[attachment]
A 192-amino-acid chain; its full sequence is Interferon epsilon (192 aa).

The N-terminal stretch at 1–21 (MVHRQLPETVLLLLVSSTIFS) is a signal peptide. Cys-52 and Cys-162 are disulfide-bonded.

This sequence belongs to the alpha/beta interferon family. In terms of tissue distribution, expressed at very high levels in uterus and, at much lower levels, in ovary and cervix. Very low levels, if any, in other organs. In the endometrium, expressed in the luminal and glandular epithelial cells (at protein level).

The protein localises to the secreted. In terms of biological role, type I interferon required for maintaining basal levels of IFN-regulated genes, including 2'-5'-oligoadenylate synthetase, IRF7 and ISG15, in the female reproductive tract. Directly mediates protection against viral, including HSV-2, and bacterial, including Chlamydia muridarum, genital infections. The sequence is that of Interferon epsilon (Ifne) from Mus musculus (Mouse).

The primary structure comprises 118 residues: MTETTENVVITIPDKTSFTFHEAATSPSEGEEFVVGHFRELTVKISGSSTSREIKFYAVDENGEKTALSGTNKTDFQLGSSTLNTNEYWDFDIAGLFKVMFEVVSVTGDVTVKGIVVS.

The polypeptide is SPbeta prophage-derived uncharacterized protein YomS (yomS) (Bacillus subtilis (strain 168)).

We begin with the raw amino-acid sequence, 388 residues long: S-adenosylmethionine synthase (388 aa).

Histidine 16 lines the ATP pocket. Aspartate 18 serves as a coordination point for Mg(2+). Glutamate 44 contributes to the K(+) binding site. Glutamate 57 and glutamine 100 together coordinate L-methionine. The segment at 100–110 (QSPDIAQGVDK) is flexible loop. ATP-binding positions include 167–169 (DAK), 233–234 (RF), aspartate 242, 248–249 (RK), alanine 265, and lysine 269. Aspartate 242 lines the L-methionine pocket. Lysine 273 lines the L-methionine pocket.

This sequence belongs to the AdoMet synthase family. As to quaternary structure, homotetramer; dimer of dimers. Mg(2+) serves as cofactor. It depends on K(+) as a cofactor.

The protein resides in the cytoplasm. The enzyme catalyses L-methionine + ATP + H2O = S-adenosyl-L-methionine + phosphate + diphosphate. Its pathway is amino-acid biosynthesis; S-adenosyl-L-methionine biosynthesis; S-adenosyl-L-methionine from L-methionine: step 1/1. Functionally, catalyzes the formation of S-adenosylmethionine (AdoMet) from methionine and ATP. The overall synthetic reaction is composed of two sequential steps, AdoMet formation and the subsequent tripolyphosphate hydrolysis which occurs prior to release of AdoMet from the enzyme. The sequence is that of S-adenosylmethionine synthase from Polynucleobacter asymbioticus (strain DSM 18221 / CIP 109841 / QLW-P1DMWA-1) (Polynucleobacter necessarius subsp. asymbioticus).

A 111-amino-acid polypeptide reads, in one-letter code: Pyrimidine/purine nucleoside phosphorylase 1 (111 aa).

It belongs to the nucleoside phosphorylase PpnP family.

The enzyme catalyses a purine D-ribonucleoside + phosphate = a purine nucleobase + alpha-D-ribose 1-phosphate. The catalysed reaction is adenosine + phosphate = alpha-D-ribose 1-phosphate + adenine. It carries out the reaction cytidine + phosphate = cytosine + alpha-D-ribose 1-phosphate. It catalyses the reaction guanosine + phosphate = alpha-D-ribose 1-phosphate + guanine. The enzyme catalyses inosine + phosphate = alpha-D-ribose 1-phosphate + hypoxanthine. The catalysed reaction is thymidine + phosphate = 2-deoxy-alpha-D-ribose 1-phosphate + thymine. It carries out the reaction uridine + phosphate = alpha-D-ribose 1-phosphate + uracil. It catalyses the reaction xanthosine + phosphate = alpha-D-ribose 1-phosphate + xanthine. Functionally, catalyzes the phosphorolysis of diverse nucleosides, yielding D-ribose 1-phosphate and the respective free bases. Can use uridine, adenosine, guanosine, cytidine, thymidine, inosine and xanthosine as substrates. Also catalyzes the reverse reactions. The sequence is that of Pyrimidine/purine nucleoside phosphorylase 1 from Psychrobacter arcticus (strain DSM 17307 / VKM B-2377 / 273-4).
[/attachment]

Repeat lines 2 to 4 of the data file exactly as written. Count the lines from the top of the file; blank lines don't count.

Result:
The N-terminal stretch at 1–21 (MVHRQLPETVLLLLVSSTIFS) is a signal peptide. Cys-52 and Cys-162 are disulfide-bonded.

This sequence belongs to the alpha/beta interferon family. In terms of tissue distribution, expressed at very high levels in uterus and, at much lower levels, in ovary and cervix. Very low levels, if any, in other organs. In the endometrium, expressed in the luminal and glandular epithelial cells (at protein level).

The protein localises to the secreted. In terms of biological role, type I interferon required for maintaining basal levels of IFN-regulated genes, including 2'-5'-oligoadenylate synthetase, IRF7 and ISG15, in the female reproductive tract. Directly mediates protection against viral, including HSV-2, and bacterial, including Chlamydia muridarum, genital infections. The sequence is that of Interferon epsilon (Ifne) from Mus musculus (Mouse).